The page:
The Economy of Fiction

In twenty-four hours of quiet reading we can finish a long novel covering a man’s entire life. In a traditional novel, the causes and effects most important to an author are expressed. We can see the results of characters’ actions on their lives. This is a prudent use of one of our most limited resources, time.

We have, in a novel, a case-study of a particular idea or emotion. If the novel is well-written we will see real people interacting with these ideas or emotions just the way we might expect to encounter them in our own lives.

Even a novel written in a post-modern style that experiments with uncertainty is having us reflect on life and how events can be connected in other ways than cause and effect.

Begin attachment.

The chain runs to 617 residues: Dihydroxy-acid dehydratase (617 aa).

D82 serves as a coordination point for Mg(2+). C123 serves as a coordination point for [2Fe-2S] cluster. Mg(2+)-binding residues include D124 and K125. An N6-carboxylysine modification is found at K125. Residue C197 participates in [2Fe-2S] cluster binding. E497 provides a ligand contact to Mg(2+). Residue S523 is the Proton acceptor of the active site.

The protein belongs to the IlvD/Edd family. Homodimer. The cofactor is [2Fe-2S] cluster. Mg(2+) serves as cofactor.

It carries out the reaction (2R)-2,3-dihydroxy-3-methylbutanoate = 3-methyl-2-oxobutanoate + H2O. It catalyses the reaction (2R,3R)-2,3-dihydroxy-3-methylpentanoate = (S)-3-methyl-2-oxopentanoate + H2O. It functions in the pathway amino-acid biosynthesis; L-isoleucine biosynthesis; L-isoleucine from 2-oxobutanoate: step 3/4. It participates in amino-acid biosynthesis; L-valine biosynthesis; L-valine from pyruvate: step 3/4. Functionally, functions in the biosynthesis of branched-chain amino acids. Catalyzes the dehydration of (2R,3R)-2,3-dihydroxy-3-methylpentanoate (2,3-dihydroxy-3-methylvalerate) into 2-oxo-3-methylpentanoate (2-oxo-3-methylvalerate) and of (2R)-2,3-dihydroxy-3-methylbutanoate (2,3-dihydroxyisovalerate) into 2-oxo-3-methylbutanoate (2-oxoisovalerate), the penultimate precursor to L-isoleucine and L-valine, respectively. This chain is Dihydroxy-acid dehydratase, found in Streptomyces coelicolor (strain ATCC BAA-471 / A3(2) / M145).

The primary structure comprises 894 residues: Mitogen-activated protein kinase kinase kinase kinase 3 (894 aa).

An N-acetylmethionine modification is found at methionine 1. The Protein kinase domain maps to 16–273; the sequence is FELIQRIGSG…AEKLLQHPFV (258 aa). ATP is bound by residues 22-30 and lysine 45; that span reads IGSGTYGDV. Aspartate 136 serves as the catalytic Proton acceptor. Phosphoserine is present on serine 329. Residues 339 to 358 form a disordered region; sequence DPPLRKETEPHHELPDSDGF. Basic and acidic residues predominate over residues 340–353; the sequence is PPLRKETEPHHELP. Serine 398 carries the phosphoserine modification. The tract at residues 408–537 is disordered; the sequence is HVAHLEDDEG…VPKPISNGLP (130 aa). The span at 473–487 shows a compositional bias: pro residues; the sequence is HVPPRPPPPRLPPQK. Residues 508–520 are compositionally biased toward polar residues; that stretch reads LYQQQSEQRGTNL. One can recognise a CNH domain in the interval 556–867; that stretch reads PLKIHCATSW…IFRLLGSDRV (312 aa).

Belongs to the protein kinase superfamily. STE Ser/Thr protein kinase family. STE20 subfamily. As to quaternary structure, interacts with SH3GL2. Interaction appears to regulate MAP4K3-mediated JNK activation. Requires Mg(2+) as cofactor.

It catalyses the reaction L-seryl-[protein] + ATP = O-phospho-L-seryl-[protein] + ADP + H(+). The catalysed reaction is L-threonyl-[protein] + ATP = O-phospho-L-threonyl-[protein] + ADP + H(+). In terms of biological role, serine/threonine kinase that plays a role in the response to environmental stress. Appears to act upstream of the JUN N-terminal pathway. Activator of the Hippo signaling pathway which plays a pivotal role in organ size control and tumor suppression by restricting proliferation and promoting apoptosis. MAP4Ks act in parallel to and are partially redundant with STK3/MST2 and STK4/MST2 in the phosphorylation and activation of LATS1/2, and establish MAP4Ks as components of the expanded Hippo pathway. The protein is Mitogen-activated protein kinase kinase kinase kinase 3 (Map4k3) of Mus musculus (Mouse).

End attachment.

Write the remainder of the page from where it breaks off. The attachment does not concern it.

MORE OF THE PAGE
If a novel does its job — and if we commit to reading — our lives are not lived as one life, but instead we have the depth and experience of individuals that have lived many lives.

Photo: Some rights reserved by Marcus Povey.

8 Replies to “The Economy of Fiction”

    1. Very fair point, Chris. Narrative non-fiction can be as compelling as the greatest novels. One of my favorites along those lines is Heartbreaking Work of Staggering Genius by Dave Eggers.

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